FACULTY Q&A: Heidi Allen

October 9 @ 5:59 pm
By Communications Office

Associate Professor Heidi Allen joined the School of Social Work faculty in 2012, after working as a research scientist on the landmark Oregon Health Insurance Experiment. In this interview we talked with her about how the life of a health policy researcher compares to that of a clinical researcher, some of her top achievements of late, and her blue-sky vision for healthcare in the United States.


Your interest in researching Medicaid and the American health care system goes back to when you were a clinical social worker. How did you get started in this area?
I was an emergency department social worker in Portland, Oregon, and EDs are very sensitive to changes in health care policy. Some call the ED the canary in the coal mine of health care. Our state legislature made significant cuts to the state’s Medicaid program, causing thousands of people to lose coverage. In the ED, I saw a patient who had received an organ transplant who couldn’t afford her anti-rejection medications. I saw a man who jumped off a bridge because he was shut out of a methadone clinic that had kept him sober for years; he said he would rather die than relapse. The health care safety-net basically imploded, and I had no idea where to send people to get their health care needs met. I remember thinking, surely this is not what policy-makers wanted—they must not have known what the impact of these decisions would be. So I went into research with the pretty naïve idea that I would “speak truth to power.” I would try to amplify the voices and experiences of people who suffer the health consequences of poverty. I’m not as naïve as I once was, but this is still what motivates me.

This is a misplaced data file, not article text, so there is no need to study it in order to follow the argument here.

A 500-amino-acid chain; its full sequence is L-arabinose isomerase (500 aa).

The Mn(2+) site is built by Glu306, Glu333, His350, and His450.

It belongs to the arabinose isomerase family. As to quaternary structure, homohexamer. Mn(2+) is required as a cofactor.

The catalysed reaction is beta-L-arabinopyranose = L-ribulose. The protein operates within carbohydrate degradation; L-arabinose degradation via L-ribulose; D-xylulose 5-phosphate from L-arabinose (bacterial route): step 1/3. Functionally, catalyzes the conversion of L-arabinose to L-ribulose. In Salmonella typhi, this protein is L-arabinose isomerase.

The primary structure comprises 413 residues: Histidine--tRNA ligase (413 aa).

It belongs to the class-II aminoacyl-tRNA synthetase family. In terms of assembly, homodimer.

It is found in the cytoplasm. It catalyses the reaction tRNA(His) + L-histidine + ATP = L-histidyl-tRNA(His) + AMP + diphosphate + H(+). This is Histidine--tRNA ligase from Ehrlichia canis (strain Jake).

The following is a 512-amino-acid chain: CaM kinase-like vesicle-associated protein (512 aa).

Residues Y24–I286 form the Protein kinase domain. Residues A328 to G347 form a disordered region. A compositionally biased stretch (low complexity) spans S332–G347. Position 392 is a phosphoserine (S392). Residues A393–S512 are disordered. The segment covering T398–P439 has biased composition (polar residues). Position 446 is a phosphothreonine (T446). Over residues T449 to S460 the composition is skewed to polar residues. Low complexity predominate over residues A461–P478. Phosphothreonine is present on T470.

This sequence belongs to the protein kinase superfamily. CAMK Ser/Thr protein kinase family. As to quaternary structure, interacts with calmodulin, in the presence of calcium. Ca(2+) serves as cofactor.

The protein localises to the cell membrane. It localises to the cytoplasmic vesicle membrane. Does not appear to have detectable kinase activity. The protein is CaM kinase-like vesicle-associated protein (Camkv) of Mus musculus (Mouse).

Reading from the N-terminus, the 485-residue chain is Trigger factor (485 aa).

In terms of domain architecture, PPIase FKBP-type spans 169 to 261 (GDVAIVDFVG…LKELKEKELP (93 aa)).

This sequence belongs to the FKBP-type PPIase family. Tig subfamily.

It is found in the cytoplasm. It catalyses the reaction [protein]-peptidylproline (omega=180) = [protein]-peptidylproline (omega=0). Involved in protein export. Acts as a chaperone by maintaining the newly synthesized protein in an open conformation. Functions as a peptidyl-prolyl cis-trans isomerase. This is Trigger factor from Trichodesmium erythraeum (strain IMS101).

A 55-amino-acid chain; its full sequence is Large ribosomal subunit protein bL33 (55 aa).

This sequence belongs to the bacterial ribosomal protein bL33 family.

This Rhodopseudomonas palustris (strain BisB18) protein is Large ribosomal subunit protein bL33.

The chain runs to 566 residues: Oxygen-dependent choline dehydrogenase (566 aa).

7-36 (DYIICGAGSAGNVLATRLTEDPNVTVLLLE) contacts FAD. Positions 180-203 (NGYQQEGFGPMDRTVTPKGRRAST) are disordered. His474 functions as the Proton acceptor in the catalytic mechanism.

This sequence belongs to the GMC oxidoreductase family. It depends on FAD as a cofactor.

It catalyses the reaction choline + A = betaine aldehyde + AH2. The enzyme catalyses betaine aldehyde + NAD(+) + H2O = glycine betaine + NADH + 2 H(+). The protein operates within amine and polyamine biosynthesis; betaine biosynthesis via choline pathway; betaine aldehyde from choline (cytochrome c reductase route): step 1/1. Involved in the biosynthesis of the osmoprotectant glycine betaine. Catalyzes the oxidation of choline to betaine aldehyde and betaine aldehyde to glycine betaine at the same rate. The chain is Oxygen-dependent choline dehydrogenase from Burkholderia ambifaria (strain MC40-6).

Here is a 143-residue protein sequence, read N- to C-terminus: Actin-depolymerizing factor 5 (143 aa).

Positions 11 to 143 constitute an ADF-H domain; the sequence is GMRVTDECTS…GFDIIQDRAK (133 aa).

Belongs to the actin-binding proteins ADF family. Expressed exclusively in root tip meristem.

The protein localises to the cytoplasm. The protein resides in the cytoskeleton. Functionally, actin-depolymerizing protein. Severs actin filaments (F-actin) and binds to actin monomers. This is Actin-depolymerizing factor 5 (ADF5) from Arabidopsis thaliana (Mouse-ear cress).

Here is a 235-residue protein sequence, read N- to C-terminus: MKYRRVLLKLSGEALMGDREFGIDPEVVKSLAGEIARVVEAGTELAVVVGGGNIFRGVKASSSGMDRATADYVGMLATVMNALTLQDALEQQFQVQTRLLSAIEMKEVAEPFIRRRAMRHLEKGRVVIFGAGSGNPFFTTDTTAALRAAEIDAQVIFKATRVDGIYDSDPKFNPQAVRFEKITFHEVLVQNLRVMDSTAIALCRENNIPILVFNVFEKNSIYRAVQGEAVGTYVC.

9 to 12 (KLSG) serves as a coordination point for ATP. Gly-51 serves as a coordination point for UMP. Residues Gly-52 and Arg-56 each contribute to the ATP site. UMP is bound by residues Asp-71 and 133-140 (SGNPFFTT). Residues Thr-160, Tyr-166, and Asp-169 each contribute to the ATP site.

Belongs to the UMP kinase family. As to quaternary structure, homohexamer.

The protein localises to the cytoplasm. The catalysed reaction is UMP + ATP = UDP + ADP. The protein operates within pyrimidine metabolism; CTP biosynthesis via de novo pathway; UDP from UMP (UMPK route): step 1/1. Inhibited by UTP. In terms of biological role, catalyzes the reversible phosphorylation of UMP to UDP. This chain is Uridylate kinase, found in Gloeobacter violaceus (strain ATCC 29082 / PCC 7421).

What is unique about policy research compared to clinical research?
In policy research we are usually studying someone else’s idea of how to solve a problem, rather than our own. We examine policies to see if they are meeting their stated objectives and if they are unintentionally helping or harming people in ways policy-makers might not have expected. For example, in the last couple of years I have published papers that demonstrated that Medicaid expansion reduces the use of payday loans and lowers the probability of experiencing a housing eviction. Both of these study findings could be considered positive spill-over effects of a health policy. I have also studied how health insurance expansions and retractions impact low-income adults’ access to care and their health. In clinical research, by contrast, the trajectory of the body of work is generally in the researcher’s hands. I think this is one primary difference.

Additionally, in policy research we don’t know if policy-makers are going to take our study results into consideration in policy-making or not. We might care about and study an issue for years, waiting for a policy window to open up where our evidence might be useful. So we are measuring our impact in fits and starts, rather than a smooth line.

Speaking of impact, how would you say your research has been received by policy-makers thus far? Can you point to any policies that have actually changed due to your input?